The Growing Role Of Matwons

As 75% of births in the Thomassique region take place in the home, training traditional birth assistants (Matwons) is a way for the Clinic to reduce maternal and infant mortality in the community.

The first class of Matwons was trained at St. Joseph’s Clinic in May of 2013. Since then, we have graduated two more classes of Matwons, and currently support and collect data from 29 trained traditional birth assistants.

At our monthly meetings, our Matwons submit reports cataloging the number of births they have performed, pre- or postnatal delivery complications, and any education they have provided for mothers and families after birth. These meetings act as a forum for the Matwons to discuss relevant experiences and complications with our midwives, who, after reviewing each Matwon’s monthly report, provide supplementary training and facilitate question and answer sessions.

In addition to further education, at meetings each Matwon receives 4 to 8 Clean Delivery kits, depending on the number of births they have performed in the previous month. Each kit is prepared and sealed at the Clinic by the Medical Missionaries Global Health Fellows, with the help of a few of the students enrolled in the Clinic’s Work-Study program.  The use of  Clean Delivery kits allows the Matwons to provide a more hygienically clean birth environment and reduce the possibility of infection during birth.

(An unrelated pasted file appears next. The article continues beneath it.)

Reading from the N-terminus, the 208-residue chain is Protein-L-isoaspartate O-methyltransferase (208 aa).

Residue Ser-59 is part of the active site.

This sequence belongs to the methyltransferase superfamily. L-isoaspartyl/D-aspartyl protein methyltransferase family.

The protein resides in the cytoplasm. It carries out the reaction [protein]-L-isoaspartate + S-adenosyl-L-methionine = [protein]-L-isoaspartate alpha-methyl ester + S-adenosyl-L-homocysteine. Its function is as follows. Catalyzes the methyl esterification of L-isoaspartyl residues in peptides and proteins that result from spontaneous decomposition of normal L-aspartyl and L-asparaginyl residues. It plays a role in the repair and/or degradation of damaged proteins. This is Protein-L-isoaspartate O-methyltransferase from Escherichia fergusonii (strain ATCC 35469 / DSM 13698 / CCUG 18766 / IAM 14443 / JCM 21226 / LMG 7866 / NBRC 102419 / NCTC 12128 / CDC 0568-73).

The Contents Of The Clean Delivery Kits


1/2 bar of antibacterial soap

2 pairs of gloves

2 razors

3 pieces of sterilized string

1 trash bag (33 gallons)

2 alcohol wipes 


Part of the responsibility of a Matwon is identifying high-risk pregnancies and taking the initiative to refer these women to the Clinic before delivery occurs. Our Matwons are additionally encouraged and reimbursed for accompanying birthing mothers with complications to the Clinic. After delivery, Matwons are expected to assess the health of baby and mother and, again, refer to our Clinic, to the Partners in Health Clinic in Cerca La Source, or Saint Thérèse Hospital in Hinche.

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